With their round, flat bodies and undulating wings and their close relationship to sharks, which are some of the sea's greatest predators, stingrays may fit some people's definition of “exotic.” Yet stingrays exist worldwide, from freshwater rivers to the open oceans. No matter what habitat they occupy, an analysis of the creatures that they eat and the organisms that eat them suggests the importance of the roles they play in the ecosystems they inhabit.
Although they are widely distributed, stingrays prefer warm waters. Stingrays adapted to saltwater environments live in temperate and tropical ocean zones, including open bays and regions near coastlines.They may be divided into categories depending on the ocean depths they occupy. Pelagic stingrays, such as the manta ray, swim actively through open waters. More common, however, are benthic stingrays like the southern stingray, which swim along the ocean floor and even hide in the sand.
While the oceans are home to a number of stingray species, at least two dozen species have evolved to live their entire lives in freshwater rivers. These species also enjoy warm water; the Amazon River and Florida's St. Johns River are among their habitats. Like many of their saltwater relatives, freshwater stingrays like the Atlantic stingray glide over sandy bottoms. Many display body markings that match patterns of rocks and light visible beneath the river surface.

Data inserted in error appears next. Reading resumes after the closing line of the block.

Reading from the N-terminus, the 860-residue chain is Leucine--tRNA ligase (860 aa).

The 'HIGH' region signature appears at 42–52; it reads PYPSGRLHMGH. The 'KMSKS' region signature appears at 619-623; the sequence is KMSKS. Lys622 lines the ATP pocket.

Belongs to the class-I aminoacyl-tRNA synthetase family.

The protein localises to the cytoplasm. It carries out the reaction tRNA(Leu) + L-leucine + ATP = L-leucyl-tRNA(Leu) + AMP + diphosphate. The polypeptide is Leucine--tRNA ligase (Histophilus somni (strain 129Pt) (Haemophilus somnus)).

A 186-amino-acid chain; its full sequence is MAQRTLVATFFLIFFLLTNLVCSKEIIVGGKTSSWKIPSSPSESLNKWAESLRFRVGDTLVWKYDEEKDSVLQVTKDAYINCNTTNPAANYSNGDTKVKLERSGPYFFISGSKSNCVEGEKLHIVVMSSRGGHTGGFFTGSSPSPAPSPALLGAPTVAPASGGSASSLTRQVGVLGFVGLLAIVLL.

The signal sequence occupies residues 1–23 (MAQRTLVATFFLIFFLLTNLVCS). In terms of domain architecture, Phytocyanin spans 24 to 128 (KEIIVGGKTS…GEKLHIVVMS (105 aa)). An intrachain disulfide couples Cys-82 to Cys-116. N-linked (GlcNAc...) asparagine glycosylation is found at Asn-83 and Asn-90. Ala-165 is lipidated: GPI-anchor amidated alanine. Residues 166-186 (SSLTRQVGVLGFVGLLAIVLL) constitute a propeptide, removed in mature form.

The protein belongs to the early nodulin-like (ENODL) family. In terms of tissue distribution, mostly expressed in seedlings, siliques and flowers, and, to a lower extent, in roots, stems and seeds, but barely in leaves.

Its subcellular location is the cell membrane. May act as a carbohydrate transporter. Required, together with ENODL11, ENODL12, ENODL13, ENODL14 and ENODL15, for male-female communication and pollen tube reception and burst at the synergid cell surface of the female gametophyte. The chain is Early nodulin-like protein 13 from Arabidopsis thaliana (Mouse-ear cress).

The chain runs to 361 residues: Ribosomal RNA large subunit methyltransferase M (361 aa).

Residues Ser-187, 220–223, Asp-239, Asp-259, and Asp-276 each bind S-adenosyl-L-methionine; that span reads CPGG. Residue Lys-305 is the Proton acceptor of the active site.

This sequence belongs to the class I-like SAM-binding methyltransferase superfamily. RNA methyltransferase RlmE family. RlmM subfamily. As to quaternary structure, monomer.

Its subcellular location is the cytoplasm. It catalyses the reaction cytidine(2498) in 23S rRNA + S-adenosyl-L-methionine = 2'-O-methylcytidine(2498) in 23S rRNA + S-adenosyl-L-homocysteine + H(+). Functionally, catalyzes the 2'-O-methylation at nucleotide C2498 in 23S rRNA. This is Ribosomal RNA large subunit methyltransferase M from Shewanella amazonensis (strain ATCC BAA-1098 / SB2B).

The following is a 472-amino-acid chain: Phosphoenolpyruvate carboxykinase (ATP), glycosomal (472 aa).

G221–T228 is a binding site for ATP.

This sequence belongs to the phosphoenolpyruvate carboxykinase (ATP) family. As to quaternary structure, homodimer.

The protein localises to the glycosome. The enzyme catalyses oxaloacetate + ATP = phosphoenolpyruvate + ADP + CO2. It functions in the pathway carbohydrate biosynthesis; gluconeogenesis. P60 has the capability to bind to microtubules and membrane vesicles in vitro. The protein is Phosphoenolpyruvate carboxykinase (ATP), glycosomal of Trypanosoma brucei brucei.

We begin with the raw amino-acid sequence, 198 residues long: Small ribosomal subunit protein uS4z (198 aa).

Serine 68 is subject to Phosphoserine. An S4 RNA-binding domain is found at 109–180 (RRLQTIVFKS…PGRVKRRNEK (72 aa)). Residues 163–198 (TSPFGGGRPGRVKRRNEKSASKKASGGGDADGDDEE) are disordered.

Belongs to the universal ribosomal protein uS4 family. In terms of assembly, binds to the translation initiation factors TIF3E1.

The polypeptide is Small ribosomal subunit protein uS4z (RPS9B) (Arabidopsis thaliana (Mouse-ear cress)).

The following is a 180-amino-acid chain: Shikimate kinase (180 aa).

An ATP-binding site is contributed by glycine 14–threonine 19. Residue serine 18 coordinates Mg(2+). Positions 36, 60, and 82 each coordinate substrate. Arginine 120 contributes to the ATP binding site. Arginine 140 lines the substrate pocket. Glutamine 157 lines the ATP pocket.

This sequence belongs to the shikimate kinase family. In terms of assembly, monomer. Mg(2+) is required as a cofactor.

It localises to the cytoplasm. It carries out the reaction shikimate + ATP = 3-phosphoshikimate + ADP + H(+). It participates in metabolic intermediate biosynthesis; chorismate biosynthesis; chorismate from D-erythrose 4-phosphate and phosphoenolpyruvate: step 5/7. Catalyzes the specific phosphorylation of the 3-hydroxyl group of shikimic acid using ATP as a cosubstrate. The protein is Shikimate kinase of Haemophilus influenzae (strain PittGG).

Ecological Role of Stingrays
Research has established stingrays of every variety as upper-level predators, meaning that they hunt and consume other animals, even those that consume other organisms themselves. Their foods of choice include mollusks, crabs, small fishes, and worms. Although stingrays often are listed as top-level predators, hunted by no other creatures, researchers including Ian P. Jacobsen and Mike B. Bennett at The University of Queensland have urged nuance, as some sharks and large fish eat stingrays.
Broader Ecological Importance of Stingrays
Yet stingrays fill ecological roles beyond consuming other sea animals and serving as their food. Owen O'Shea, a doctoral student at Murdoch University, has suggested that floor-dwelling stingrays unearth smaller organisms as they displace sand, helping other animals find their prey of choice and possibly making stingrays key ecosystem members. Stingrays even have proven essential to non-marine life; many human populations not only hunt stingrays for food but also make clothing from stingray skins.